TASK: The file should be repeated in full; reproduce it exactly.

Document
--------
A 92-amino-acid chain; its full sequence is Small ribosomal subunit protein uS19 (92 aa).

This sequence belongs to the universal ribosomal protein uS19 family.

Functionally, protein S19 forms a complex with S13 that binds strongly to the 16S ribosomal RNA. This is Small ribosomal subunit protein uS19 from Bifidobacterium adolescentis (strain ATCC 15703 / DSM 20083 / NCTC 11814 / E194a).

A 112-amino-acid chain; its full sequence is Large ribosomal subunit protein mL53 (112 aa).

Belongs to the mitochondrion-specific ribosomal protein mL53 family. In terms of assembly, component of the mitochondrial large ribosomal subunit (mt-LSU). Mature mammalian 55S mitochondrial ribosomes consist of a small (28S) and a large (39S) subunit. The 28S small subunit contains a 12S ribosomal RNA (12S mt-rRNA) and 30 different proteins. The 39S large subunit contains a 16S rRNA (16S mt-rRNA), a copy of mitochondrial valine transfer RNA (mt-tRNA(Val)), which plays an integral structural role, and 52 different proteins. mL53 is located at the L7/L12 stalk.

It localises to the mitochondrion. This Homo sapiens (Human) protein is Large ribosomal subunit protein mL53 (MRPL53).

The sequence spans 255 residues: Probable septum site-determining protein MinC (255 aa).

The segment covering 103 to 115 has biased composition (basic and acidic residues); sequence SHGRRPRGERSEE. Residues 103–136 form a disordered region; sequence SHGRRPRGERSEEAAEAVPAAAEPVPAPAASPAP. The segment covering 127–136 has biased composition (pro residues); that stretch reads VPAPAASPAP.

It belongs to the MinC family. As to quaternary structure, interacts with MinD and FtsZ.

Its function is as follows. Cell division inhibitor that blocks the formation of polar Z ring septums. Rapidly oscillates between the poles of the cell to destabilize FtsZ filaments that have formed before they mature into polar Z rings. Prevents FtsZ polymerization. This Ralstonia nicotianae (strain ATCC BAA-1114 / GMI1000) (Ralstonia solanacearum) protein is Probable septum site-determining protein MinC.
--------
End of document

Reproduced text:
A 92-amino-acid chain; its full sequence is Small ribosomal subunit protein uS19 (92 aa).

This sequence belongs to the universal ribosomal protein uS19 family.

Functionally, protein S19 forms a complex with S13 that binds strongly to the 16S ribosomal RNA. This is Small ribosomal subunit protein uS19 from Bifidobacterium adolescentis (strain ATCC 15703 / DSM 20083 / NCTC 11814 / E194a).

A 112-amino-acid chain; its full sequence is Large ribosomal subunit protein mL53 (112 aa).

Belongs to the mitochondrion-specific ribosomal protein mL53 family. In terms of assembly, component of the mitochondrial large ribosomal subunit (mt-LSU). Mature mammalian 55S mitochondrial ribosomes consist of a small (28S) and a large (39S) subunit. The 28S small subunit contains a 12S ribosomal RNA (12S mt-rRNA) and 30 different proteins. The 39S large subunit contains a 16S rRNA (16S mt-rRNA), a copy of mitochondrial valine transfer RNA (mt-tRNA(Val)), which plays an integral structural role, and 52 different proteins. mL53 is located at the L7/L12 stalk.

It localises to the mitochondrion. This Homo sapiens (Human) protein is Large ribosomal subunit protein mL53 (MRPL53).

The sequence spans 255 residues: Probable septum site-determining protein MinC (255 aa).

The segment covering 103 to 115 has biased composition (basic and acidic residues); sequence SHGRRPRGERSEE. Residues 103–136 form a disordered region; sequence SHGRRPRGERSEEAAEAVPAAAEPVPAPAASPAP. The segment covering 127–136 has biased composition (pro residues); that stretch reads VPAPAASPAP.

It belongs to the MinC family. As to quaternary structure, interacts with MinD and FtsZ.

Its function is as follows. Cell division inhibitor that blocks the formation of polar Z ring septums. Rapidly oscillates between the poles of the cell to destabilize FtsZ filaments that have formed before they mature into polar Z rings. Prevents FtsZ polymerization. This Ralstonia nicotianae (strain ATCC BAA-1114 / GMI1000) (Ralstonia solanacearum) protein is Probable septum site-determining protein MinC.